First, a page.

Should You Patch Your Roof or Replace It?
Making good decisions regarding your roof is key in minimizing long-term costs, as well as giving you and your family peace of mind. A decision that many homeowners often face when they notice a leak is whether they should simply repair the problem area or if they should go ahead and replace the entire roof. Below are a list of things to consider when making this decision.
How old is the roof? If your roof is fairly new (< 5 years old) and you have a leak, it is highly unlikely that the entire roof needs replaced. More likely, the problem area just needs repaired. Perhaps you lost shingles in a wind storm or the flashing is not caulked properly around a chimney or vent. In this case, shingles can be nailed back down, secured, and be fine. Flashing can be re-caulked and the leak may cease. However, if you have 30-year shingles and your roof is 28 years old, replacement is the better option.
Are you under a time constraint? Do you have visitors coming over THIS weekend and the leak needs fixed ASAP? Or are you leaving on vacation for a month and don’t have time to wait for the roof to be replaced? Maybe a quick repair would be a better option.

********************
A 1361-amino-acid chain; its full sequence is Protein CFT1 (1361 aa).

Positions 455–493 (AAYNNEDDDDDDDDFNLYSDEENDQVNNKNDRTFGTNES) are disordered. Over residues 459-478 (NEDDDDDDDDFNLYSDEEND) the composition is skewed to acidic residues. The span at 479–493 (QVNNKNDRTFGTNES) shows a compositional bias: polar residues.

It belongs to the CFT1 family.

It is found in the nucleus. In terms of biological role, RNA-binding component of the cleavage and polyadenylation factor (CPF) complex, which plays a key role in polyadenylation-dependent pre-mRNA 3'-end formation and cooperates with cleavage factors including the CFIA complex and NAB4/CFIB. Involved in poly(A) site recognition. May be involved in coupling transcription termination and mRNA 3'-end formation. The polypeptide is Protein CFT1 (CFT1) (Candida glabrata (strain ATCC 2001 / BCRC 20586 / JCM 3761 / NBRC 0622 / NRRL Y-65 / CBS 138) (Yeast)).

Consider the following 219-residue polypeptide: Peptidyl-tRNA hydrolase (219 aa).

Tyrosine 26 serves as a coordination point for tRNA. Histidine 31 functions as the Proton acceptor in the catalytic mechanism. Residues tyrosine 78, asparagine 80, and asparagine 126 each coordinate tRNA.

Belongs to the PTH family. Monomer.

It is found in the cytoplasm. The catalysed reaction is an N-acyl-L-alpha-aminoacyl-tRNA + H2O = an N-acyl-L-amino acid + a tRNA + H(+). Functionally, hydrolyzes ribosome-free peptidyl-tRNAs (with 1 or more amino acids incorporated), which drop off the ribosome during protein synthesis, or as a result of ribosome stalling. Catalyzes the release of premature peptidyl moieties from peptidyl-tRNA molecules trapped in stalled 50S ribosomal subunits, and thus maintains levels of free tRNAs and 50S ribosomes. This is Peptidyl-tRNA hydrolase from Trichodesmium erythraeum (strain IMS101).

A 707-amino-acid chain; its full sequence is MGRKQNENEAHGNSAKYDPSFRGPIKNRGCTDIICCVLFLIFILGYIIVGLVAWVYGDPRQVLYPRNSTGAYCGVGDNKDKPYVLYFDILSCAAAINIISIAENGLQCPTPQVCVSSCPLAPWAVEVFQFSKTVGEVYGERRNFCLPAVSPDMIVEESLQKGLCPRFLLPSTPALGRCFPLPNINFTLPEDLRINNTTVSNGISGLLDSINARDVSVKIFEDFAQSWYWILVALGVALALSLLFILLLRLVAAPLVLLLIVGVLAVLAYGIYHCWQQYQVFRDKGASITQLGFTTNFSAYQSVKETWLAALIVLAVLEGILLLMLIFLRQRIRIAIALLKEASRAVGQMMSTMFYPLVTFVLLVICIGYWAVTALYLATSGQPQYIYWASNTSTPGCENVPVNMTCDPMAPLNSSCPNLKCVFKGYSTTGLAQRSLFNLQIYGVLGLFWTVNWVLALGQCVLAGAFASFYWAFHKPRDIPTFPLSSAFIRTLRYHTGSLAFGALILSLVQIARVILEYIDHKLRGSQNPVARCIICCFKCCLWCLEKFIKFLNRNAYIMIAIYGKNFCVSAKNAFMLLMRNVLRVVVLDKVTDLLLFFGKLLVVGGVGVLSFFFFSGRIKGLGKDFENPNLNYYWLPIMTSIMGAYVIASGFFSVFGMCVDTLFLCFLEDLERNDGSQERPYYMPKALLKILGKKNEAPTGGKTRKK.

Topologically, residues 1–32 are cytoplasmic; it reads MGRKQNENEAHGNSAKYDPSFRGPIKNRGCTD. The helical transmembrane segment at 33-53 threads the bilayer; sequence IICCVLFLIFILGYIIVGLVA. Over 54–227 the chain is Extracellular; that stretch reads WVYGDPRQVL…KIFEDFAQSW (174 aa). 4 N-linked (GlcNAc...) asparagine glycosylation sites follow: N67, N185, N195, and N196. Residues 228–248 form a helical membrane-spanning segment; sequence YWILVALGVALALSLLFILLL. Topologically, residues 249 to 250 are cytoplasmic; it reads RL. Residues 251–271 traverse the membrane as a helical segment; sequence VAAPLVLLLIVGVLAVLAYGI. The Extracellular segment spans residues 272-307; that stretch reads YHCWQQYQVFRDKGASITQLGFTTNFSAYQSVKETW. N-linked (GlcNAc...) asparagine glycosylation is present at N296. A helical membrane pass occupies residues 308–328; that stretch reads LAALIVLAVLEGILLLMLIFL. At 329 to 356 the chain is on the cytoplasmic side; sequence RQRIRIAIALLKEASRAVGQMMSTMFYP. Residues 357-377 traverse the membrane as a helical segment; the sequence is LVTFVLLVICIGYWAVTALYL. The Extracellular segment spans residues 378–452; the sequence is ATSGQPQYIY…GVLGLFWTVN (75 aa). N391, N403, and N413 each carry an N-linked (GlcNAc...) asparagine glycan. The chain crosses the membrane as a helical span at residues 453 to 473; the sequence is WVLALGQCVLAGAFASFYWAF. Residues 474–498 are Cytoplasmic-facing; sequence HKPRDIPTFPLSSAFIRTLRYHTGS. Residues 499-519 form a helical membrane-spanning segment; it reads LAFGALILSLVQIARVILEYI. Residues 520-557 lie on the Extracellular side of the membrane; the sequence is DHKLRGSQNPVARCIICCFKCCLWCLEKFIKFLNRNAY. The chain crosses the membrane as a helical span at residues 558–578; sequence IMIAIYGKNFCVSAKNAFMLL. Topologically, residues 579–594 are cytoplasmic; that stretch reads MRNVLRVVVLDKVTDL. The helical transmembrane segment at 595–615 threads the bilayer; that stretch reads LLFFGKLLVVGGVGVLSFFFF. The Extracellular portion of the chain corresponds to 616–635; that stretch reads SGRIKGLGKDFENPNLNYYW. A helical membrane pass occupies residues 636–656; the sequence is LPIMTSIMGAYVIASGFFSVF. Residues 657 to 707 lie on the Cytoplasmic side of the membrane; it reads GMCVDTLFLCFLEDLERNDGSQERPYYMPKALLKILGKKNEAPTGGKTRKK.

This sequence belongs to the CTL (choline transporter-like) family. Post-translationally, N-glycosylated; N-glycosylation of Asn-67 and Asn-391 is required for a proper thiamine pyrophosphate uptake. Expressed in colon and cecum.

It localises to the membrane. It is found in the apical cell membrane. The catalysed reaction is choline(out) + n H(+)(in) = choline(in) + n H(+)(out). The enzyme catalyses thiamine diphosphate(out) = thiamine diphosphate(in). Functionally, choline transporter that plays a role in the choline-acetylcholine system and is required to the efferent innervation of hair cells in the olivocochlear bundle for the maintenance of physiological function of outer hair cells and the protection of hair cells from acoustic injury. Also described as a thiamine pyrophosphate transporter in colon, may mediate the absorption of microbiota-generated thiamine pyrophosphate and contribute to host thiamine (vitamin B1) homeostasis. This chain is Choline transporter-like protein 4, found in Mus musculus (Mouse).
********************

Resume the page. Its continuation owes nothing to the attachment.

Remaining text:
What’s the cost difference? Is the cost to repair the front of your roof is $4,000, but if you went ahead and replaced the entire roof, it would only be $6,000? In this case, it may make more sense to replace the entire roof. Oftentimes, partial reroofing jobs are more expensive on a cost per square basis. Plus, if you have the option of dealing only once with the crew on site with their ladders, equipment, loud noises, and mess, take that opportunity.
How important are aesthetics to you? If you do a repair, the new shingles may not exactly match the hue of your existing ones, as shingles that are weathered often have a different hue than brand new shingles.
Is the roof deck damaged? If moisture has seeped onto the roof deck and caused structural damage, repairing the shingles above it is not going to fix this problem. The roof deck can be replaced if the entire roof is removed and fix the problem from bottom-up.
In the short term, patching and doing minor repairs on your roof will be cheaper. However, over the long term, if the problem is extensive enough, you may end up doing a bunch of little repairs and spending a little bit of money a bunch of times, costing you more in the long run than if you had just replaced the roof to begin.